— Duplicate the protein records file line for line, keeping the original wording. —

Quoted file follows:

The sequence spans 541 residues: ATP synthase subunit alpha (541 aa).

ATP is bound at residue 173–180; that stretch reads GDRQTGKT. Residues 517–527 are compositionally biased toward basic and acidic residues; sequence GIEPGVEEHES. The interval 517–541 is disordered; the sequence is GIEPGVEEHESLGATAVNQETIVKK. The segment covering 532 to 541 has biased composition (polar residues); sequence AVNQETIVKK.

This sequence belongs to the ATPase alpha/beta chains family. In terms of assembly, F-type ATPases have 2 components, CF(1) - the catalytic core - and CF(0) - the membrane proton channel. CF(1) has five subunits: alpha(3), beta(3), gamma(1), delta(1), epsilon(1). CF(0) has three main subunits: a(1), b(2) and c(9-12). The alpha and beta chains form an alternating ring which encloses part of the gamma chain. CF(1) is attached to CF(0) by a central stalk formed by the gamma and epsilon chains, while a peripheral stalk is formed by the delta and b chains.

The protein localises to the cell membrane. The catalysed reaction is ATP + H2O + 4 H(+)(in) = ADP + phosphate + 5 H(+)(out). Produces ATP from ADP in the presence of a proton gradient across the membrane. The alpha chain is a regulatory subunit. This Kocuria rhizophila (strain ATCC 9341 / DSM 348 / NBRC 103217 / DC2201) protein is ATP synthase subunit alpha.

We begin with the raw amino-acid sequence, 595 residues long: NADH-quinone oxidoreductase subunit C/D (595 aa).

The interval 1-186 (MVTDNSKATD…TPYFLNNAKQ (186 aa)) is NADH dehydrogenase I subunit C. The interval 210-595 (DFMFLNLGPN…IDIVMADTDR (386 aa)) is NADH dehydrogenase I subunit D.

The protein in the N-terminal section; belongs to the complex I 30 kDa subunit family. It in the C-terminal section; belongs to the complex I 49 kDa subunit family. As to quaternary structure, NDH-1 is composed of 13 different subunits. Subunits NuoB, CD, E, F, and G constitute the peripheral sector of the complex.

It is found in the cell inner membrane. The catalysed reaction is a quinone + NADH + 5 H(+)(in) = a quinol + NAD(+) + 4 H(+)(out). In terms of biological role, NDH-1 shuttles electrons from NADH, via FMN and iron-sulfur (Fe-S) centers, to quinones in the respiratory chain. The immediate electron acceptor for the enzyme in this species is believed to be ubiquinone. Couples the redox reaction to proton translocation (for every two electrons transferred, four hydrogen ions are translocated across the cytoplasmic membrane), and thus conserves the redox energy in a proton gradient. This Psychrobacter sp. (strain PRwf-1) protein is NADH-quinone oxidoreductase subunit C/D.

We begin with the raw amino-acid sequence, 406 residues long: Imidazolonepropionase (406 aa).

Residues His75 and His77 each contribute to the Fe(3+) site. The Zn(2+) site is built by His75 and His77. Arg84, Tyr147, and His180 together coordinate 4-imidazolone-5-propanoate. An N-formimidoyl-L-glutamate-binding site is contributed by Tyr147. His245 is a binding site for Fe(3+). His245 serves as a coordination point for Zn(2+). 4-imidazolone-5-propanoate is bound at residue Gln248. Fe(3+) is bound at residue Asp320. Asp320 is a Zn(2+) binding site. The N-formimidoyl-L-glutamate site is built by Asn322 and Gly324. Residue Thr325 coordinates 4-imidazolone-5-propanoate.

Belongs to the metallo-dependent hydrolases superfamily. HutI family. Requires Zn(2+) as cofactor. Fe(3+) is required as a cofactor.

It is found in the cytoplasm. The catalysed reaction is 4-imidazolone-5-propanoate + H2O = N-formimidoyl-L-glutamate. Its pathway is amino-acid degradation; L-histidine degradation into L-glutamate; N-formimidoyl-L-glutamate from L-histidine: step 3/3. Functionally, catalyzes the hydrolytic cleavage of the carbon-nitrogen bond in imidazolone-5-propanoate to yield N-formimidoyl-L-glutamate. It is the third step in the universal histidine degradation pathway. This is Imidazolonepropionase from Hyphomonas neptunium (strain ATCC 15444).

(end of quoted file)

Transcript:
The sequence spans 541 residues: ATP synthase subunit alpha (541 aa).

ATP is bound at residue 173–180; that stretch reads GDRQTGKT. Residues 517–527 are compositionally biased toward basic and acidic residues; sequence GIEPGVEEHES. The interval 517–541 is disordered; the sequence is GIEPGVEEHESLGATAVNQETIVKK. The segment covering 532 to 541 has biased composition (polar residues); sequence AVNQETIVKK.

This sequence belongs to the ATPase alpha/beta chains family. In terms of assembly, F-type ATPases have 2 components, CF(1) - the catalytic core - and CF(0) - the membrane proton channel. CF(1) has five subunits: alpha(3), beta(3), gamma(1), delta(1), epsilon(1). CF(0) has three main subunits: a(1), b(2) and c(9-12). The alpha and beta chains form an alternating ring which encloses part of the gamma chain. CF(1) is attached to CF(0) by a central stalk formed by the gamma and epsilon chains, while a peripheral stalk is formed by the delta and b chains.

The protein localises to the cell membrane. The catalysed reaction is ATP + H2O + 4 H(+)(in) = ADP + phosphate + 5 H(+)(out). Produces ATP from ADP in the presence of a proton gradient across the membrane. The alpha chain is a regulatory subunit. This Kocuria rhizophila (strain ATCC 9341 / DSM 348 / NBRC 103217 / DC2201) protein is ATP synthase subunit alpha.

We begin with the raw amino-acid sequence, 595 residues long: NADH-quinone oxidoreductase subunit C/D (595 aa).

The interval 1-186 (MVTDNSKATD…TPYFLNNAKQ (186 aa)) is NADH dehydrogenase I subunit C. The interval 210-595 (DFMFLNLGPN…IDIVMADTDR (386 aa)) is NADH dehydrogenase I subunit D.

The protein in the N-terminal section; belongs to the complex I 30 kDa subunit family. It in the C-terminal section; belongs to the complex I 49 kDa subunit family. As to quaternary structure, NDH-1 is composed of 13 different subunits. Subunits NuoB, CD, E, F, and G constitute the peripheral sector of the complex.

It is found in the cell inner membrane. The catalysed reaction is a quinone + NADH + 5 H(+)(in) = a quinol + NAD(+) + 4 H(+)(out). In terms of biological role, NDH-1 shuttles electrons from NADH, via FMN and iron-sulfur (Fe-S) centers, to quinones in the respiratory chain. The immediate electron acceptor for the enzyme in this species is believed to be ubiquinone. Couples the redox reaction to proton translocation (for every two electrons transferred, four hydrogen ions are translocated across the cytoplasmic membrane), and thus conserves the redox energy in a proton gradient. This Psychrobacter sp. (strain PRwf-1) protein is NADH-quinone oxidoreductase subunit C/D.

We begin with the raw amino-acid sequence, 406 residues long: Imidazolonepropionase (406 aa).

Residues His75 and His77 each contribute to the Fe(3+) site. The Zn(2+) site is built by His75 and His77. Arg84, Tyr147, and His180 together coordinate 4-imidazolone-5-propanoate. An N-formimidoyl-L-glutamate-binding site is contributed by Tyr147. His245 is a binding site for Fe(3+). His245 serves as a coordination point for Zn(2+). 4-imidazolone-5-propanoate is bound at residue Gln248. Fe(3+) is bound at residue Asp320. Asp320 is a Zn(2+) binding site. The N-formimidoyl-L-glutamate site is built by Asn322 and Gly324. Residue Thr325 coordinates 4-imidazolone-5-propanoate.

Belongs to the metallo-dependent hydrolases superfamily. HutI family. Requires Zn(2+) as cofactor. Fe(3+) is required as a cofactor.

It is found in the cytoplasm. The catalysed reaction is 4-imidazolone-5-propanoate + H2O = N-formimidoyl-L-glutamate. Its pathway is amino-acid degradation; L-histidine degradation into L-glutamate; N-formimidoyl-L-glutamate from L-histidine: step 3/3. Functionally, catalyzes the hydrolytic cleavage of the carbon-nitrogen bond in imidazolone-5-propanoate to yield N-formimidoyl-L-glutamate. It is the third step in the universal histidine degradation pathway. This is Imidazolonepropionase from Hyphomonas neptunium (strain ATCC 15444).